Mariana Restrepo: Welcome to the Lion’s Roar podcast. I am Mariana Restrepo, Deputy Editor of Buddhadharma, the Practitioner’s Guide, and I’m here today with author and Zen teacher Zuisei Goddard. Welcome Zuisei, and thank you so much for being with us here today.
Vanessa Zuisei Goddard: Thank you, Mariana. Thank you for having me.
Mariana Restrepo: So today we’ll be discussing your new book, which is a children’s book titled Weather Any Storm. So to start, can you tell us about your book and what the book is about?
Vanessa Zuisei Goddard: Sure. Some time ago, I put together a kind of visualization, I guess you could say, to simplify the process of working with the breath during meditation. To imagine yourself as a boat out at sea, the sea of your mind, and to use the breath as an anchor, anchoring you to the deep stillness and quiet at the bottom.
And so that no matter what storms are raging up on the surface, that, with your breath, you’re tethered, you’re grounded to that stillness and that quiet. And then, in the process of doing that, I realized, oh, I could really do this with kids. It would be a useful approach to introducing them to meditation.
And so, I developed it a little bit more and decided to try to do a children’s book, which I had never done before. But this was the result of that, the process of trying to find a way to express, to offer this meditation in a way that would be engaging and fun for kids.
Mariana Restrepo: Can you tell us about other ways that you had worked with children before and how they inspired this book? What was it that inspired you to write a book to help them with meditation?
Vanessa Zuisei Goddard: I’ve worked with kids my whole life. I was a camp counselor, I tutored, I taught drawing, and when I went to live at Zen Mountain Monastery, I was one of the people leading what we called Zen Kids, a monthly program for children ages about three to ten. And, we really taught them about Buddhism in, uh, we, we used to call it the backdoor approach.
So, in the beginning, it wasn’t so focused on the teachings of Buddhism per se, but we really used play and the outdoors and a lot of art and things like that to communicate some of the principles of Buddhism, and we always taught them meditation from the beginning. I always felt that it was important to show to kids that stillness and quiet are both very powerful and very normal. That they’re not weird as they can often be perceived in our world. And so from the moment they came to the program, no matter how young they were, they started doing meditation. We did about, we did five minutes of meditation, but they sat completely still eventually through, throughout.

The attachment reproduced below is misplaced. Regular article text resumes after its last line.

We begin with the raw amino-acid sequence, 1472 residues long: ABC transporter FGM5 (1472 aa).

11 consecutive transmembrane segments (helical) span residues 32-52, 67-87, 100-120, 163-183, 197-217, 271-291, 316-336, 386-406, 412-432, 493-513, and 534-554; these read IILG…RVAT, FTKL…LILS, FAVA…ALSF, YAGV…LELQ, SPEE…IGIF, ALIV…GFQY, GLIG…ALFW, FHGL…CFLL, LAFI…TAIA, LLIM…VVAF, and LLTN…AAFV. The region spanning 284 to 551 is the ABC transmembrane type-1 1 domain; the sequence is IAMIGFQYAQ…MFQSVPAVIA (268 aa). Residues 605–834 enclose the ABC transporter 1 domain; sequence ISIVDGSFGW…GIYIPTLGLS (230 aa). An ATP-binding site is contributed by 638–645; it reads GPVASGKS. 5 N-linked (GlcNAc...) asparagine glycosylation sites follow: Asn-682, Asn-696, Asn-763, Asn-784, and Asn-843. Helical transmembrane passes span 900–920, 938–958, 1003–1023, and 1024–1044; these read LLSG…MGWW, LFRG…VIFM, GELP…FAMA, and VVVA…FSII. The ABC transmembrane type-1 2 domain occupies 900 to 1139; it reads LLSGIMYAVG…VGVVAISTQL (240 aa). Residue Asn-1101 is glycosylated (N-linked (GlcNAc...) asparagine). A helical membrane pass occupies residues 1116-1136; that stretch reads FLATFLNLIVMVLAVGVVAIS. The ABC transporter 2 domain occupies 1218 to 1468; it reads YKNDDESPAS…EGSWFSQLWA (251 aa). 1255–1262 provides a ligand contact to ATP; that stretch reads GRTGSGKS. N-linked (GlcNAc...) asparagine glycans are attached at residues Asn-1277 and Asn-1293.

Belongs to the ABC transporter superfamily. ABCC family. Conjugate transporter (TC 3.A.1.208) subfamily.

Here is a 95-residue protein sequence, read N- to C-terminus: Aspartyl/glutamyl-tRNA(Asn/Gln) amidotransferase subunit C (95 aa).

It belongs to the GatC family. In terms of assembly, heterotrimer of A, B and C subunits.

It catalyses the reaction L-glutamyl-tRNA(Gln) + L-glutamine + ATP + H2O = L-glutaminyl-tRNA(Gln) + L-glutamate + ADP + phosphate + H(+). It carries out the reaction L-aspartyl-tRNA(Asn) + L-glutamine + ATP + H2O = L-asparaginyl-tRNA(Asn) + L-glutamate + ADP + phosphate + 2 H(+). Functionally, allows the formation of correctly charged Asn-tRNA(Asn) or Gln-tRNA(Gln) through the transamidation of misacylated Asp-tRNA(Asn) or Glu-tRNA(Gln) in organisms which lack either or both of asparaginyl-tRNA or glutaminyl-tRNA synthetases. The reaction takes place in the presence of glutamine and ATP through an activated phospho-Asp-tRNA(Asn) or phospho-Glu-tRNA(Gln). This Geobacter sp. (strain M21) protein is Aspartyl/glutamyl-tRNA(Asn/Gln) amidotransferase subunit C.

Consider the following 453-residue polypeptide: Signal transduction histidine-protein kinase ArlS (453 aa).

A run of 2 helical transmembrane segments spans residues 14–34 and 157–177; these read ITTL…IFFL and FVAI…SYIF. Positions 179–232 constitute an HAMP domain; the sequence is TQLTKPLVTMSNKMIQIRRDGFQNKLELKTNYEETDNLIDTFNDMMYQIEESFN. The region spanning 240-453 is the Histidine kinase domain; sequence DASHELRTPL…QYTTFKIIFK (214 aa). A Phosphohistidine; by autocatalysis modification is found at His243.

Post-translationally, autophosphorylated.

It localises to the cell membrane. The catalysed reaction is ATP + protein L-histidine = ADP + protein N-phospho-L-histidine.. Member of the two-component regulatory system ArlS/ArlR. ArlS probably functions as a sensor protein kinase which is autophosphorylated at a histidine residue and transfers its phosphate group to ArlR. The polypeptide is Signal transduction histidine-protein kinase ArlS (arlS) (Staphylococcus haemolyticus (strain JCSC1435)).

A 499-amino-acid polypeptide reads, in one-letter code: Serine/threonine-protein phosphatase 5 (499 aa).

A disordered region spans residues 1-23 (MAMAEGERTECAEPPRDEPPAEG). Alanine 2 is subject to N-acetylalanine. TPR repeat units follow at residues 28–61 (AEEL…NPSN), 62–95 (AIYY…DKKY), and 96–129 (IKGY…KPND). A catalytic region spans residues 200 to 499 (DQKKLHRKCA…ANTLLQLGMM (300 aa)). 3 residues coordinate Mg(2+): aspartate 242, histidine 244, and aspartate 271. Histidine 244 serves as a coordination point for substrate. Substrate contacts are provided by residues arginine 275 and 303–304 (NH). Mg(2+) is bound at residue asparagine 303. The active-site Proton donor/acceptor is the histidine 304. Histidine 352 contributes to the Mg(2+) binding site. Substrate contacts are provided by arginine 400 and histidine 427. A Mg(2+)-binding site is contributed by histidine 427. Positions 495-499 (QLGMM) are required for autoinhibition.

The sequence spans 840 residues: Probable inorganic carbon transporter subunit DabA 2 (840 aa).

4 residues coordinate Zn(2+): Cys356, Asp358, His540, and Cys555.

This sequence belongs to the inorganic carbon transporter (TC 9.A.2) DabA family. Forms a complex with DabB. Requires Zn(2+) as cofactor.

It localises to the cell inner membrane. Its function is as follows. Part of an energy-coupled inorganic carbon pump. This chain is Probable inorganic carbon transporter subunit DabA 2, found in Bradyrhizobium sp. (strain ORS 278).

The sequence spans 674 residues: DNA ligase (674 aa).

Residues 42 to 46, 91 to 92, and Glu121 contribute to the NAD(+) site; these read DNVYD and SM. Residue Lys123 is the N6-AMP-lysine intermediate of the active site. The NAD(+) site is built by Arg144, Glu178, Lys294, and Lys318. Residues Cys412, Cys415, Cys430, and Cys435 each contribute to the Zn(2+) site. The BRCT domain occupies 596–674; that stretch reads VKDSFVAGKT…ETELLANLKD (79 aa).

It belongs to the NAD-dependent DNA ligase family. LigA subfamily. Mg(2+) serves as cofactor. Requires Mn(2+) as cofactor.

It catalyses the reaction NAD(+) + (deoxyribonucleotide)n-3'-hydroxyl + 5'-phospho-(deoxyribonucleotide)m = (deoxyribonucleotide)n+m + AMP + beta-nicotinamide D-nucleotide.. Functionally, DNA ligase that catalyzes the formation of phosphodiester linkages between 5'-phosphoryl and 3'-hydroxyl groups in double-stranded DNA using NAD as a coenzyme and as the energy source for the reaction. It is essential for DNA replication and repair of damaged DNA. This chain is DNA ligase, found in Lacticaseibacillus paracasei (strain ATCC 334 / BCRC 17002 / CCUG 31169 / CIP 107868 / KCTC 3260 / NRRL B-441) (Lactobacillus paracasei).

So I always thought that to share that with them early on was important and then that they could choose whether they decided to share that with them was important, and then they could choose whether to continue it as a practice on their own or not. But I saw our work as just planting that seed.
Mariana Restrepo: What was the process of writing about Buddhist concepts and meditation for children different than writing for an adult audience? Were there any specific challenges or unique considerations that you faced during writing this book?
Vanessa Zuisei Goddard: Well, the main thing, of course, is that I wrote it in verse in rhyming verse because I want it to be fun, right? I want it to be engaging. I wanted it to be playful, and I love words. And so I wanted that alliteration and the imagery to come across.
Partly also to communicate that meditation can be fun, that it isn’t something that you do just because it’s good for you, and that it’s not all about being quiet, although that is at the heart of it. But that the way that I communicated this could, um, if I did my job well, that it would show that other aspect of it, the playful aspect of it, which I think, of course, the illustrations that Patty did for the book really help with that. They show that, um, in a visual way.
So the main thing was that, that I was really playing with words and with the rhythm of the writing to communicate what is at heart a simple concept, although it’s not an easy practice, but it’s simply to be with your breath, to let your mind settle down naturally.
Mariana Restrepo: I think you did a great job. I had a chance to read the book, and I read it with my son, and, even when I read it by myself first, before I read it to him, just kind of, yeah, like the rhythm of the words just kind of really got you into, into that rhythm, into that motion of like settling down and just kind of settling into your body and breath. So that was really wonderful.